Many moments here cause mixed emotions for us, highs and lows stuck together, heavy hearts and joy with virtually no separation, like dust on dust. Seeing obviously hungry children devour food one minute and once they are done exploding into the school yard. The silence of eating instantly turns into a riot of laughter and play; full of energy as they take in, relish, and live each moment for all it is worth. These moments reinforce in us that our collective efforts to help children is working.

Rattana - The Red Nosed Pachyderm
So a version of Christmas is upon us here, even in this hot and mostly Buddhist country strains of music by Dianna Krall and other artist are crooning about reindeer, twelve days of this or that and things covered in snow which bring us back to our roots, home, family and friends. We wish we could compress the miles and be with you to have a toast.

We came across a version of Rudolf and company the other evening, in this case we will call him Rattana the red nosed pachyderm and his side kick pulling a boat delivering what, who knows where, and good luck finding a chimney here in the tropics. 

We would like to wish you and yours all the best and thank you for bringing the gift of clean water, good health, education and a better life to children and families here.

Rick and Adrianne

Monday, March 12, 2012

End of The Road

Hello Everyone,
Our time here is running short and this will be our final update.
As in previous years one of our favourite things to do is to take the girls from Samnang House and a group of boys from another shelter (that we support as best we can) to the Cambodian Cultural Center. They have many shows and exhibits about Cambodian life and how ethnic minorities live. Once we are in the gate the large group of children scatter in all directions and yet somehow we seem to meet up again throughout the day for the various shows and for the picnic dinner in the bleachers of the gala performance. The kids love it and so do we.

Girl's House - Close to completion
The girl’s home is getting closer to completion  and everyone is getting excited that they will soon have more space not to mention the relief of not having to live on a construction site with all the related dust and noise. You Vath, the director, had the blessing ceremony with the monks the other day, as she wanted us to be able to attend.
Dancing in celebration
Later that evening we had great fun in the front yard where there was a tent set up for friends, we had dinner and danced, a great time was had by all.

There are a couple of schools that we have been assisting in the country side north of Siem Reap the past two years. There are many children here who were at risk due to lack of food security. Last year we set up a food program at the school to assist a 100 plus vulnerable children. The principal was happy to report that the children are much healthier than before and it was easy for us to see the difference when we were there visiting. The water situation there is not good as there is arsenic in the water and we are hoping that next year we can build a large water filter so the children can have access to clean drinking water.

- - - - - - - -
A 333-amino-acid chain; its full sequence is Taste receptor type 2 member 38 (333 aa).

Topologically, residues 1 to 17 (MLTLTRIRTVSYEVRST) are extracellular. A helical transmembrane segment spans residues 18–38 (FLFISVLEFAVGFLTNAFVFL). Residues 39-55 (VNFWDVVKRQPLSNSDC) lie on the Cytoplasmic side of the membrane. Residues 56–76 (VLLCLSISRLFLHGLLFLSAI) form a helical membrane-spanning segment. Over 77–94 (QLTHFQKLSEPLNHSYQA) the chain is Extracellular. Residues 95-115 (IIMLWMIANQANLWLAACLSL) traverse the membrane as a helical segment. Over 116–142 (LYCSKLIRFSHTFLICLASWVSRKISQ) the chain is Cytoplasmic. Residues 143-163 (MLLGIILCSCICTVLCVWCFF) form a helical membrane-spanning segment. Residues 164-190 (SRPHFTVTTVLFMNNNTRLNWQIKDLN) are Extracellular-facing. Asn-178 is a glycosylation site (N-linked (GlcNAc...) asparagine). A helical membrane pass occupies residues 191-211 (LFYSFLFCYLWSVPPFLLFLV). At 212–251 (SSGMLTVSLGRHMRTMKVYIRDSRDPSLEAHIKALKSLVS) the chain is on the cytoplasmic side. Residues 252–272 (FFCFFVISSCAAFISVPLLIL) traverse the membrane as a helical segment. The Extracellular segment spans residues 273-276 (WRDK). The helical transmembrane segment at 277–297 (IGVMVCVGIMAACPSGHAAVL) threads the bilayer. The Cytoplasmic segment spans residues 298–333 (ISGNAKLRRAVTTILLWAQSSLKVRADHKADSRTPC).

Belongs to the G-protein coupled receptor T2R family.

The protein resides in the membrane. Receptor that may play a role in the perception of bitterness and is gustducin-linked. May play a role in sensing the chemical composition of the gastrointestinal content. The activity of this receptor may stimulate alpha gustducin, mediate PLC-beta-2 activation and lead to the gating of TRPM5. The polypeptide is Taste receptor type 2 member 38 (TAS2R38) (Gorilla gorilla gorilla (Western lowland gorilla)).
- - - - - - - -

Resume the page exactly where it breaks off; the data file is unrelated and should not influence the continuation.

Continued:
Teachers at Srey Po Free School
After leaving the clinic and carrying on by boat up the Stung Sen river we continued on to Stung Treng province to visit the women’s weaving cooperative; where we support the onsite kindergarten and daycare for the weaver’s children with two teachers and educational materials. It is always great to see our friends at SWDC. The weaving center, though a bit slow this year due a reduction in sales because of the world economy, is still an amazing force in the province that provides a good work environment, fair wages and stability for many women and their families. Srey Po Free School, in the village behind the center, is the school that K.I.D.S. built four years ago and continues to fund totally. The children attending the school were children that were at risk due to lack of nutrition and many were malnourished. It is great to see how the children have changed; they have rounded out and are full of energy and happy as they go about their day learning to read, write and play. Last year we formed a parent teacher advisory committee to give the parents an investment in the school and be more involved. The parents and teachers meet each month and discuss the children’s needs and progress. We met with the parents to see how things were going. One father represented the parents at the meeting. He was extremely grateful, happy and a little emotional as he expressed how the parents appreciate that they have a school in their village, as before there was no option for educating their children. All the parents gave a round of applause for the teachers, for the school and for the increase in their children’s health.